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Thread: What do you think is the most likely explanation for the Fermi paradox?

  1. #301
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    Came across this interesting paper that looks at the background assumptions many people make when thinking about SETI and the Fermi Paradox. Will step on toes but worth the read whether one agrees or disagrees with it.

    https://arxiv.org/pdf/1708.05318.pdf

    Visions of Human Futures in Space and SETI

    Jason T Wright, Michael P. Oman-Reagan (Submitted on 17 Aug 2017 (v1), last revised 20 Aug 2017 (this version, v2))

    We discuss how visions for the futures of humanity in space and SETI are intertwined, and are shaped by prior work in the fields and by science fiction. This appears in the language used in the fields, and in the sometimes implicit assumptions made in discussions of them. We give examples from articulations of the so-called Fermi Paradox, discussions of the settlement of the Solar System (in the near future) and the Galaxy (in the far future), and METI. We argue that science fiction, especially the campy variety, is a significant contributor to the "giggle factor" that hinders serious discussion and funding for SETI and Solar System settlement projects. We argue that humanity's long-term future in space will be shaped by our short-term visions for who goes there and how. Because of the way they entered the fields, we recommend avoiding the term "colony" and its cognates when discussing the settlement of space, as well as other terms with similar pedigrees. We offer examples of science fiction and other writing that broaden and challenge our visions of human futures in space and SETI. In an appendix, we use an analogy with the well-funded and relatively uncontroversial searches for the dark matter particle to argue that SETI's lack of funding in the national science portfolio is primarily a problem of perception, not inherent merit.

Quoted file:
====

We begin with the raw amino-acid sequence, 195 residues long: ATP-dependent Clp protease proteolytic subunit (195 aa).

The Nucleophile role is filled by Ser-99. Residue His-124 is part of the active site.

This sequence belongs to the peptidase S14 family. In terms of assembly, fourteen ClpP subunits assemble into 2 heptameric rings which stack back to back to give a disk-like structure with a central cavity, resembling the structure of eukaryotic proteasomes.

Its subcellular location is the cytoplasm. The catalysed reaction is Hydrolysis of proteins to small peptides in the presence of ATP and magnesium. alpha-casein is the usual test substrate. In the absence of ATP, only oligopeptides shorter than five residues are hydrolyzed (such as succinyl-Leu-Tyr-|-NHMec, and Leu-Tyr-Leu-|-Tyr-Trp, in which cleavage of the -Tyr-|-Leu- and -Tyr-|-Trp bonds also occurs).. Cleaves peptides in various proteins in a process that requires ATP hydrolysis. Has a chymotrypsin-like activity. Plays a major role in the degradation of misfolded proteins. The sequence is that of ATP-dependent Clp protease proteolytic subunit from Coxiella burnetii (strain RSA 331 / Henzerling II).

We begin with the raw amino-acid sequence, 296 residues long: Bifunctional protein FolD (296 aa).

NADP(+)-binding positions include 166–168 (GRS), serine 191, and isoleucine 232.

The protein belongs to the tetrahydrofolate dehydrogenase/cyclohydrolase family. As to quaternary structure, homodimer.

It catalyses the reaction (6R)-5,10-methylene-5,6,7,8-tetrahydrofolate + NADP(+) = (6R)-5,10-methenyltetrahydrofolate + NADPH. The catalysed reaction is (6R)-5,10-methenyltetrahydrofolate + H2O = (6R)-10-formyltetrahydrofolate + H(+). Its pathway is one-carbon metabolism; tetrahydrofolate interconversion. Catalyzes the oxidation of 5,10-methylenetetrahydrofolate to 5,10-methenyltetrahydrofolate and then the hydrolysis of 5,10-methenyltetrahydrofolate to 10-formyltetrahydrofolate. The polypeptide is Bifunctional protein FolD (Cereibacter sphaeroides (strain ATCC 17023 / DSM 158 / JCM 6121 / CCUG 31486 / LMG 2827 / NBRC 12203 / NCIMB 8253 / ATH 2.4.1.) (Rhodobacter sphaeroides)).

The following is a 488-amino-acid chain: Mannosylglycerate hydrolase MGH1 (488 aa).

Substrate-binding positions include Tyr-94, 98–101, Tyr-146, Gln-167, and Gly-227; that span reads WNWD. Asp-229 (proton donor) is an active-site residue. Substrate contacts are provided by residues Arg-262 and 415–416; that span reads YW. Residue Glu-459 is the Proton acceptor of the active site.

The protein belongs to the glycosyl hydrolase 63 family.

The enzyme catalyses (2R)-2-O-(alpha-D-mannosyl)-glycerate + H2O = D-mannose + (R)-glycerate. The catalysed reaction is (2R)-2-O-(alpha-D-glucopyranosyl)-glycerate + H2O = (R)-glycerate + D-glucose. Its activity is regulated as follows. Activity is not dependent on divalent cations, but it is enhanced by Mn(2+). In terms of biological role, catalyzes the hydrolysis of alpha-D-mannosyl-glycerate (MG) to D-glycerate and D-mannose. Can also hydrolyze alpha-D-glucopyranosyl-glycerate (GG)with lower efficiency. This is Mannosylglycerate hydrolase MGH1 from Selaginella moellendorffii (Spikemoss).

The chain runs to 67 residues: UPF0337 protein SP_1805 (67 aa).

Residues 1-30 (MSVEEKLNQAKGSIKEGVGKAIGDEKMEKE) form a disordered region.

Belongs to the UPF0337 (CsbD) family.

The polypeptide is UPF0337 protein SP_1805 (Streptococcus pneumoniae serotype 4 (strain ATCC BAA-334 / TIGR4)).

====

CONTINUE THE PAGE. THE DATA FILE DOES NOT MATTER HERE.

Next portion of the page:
There is something fascinating about science. One gets such wholesale returns of conjecture out of such a trifling investment of fact.
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  2. #302
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    Quote Originally Posted by Roger E. Moore View Post
    SETI's lack of funding in the national science portfolio is primarily a problem of perception, not inherent merit.
    The same is true of almost anything related to space except satellites. And for that matter, almost anything ecological or climate related, "pure" science, or indeed beneficial to humans in any way other than in business; if it can't make money or war, it's not taken seriously.

    Don't mind me, I'm in a bad mood today.
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  3. #303
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    Quote Originally Posted by alromario View Post
    There is no paradox, and I expect first contact will be much less rewarding than we could ever believe. Joke, Iím sure it will go well.
    I'd predict that first contact (if and when it comes) it will be a gradual process. Indirect evidence becoming stronger until we're almost certain that a particular planet or system is inhabited by smart beings, but we'll still know nothing much about what they are like... It will be like Galileo's discovery of the 4 biggest moons of Jupiter. He didn't know anything about them except how bright they are and how they orbit, and it was centuries until anyone found out more...

  4. #304
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    Quote Originally Posted by Colin Robinson View Post
    I'd predict that first contact (if and when it comes) it will be a gradual process. Indirect evidence becoming stronger until we're almost certain that a particular planet or system is inhabited by smart beings, but we'll still know nothing much about what they are like... It will be like Galileo's discovery of the 4 biggest moons of Jupiter. He didn't know anything about them except how bright they are and how they orbit, and it was centuries until anyone found out more...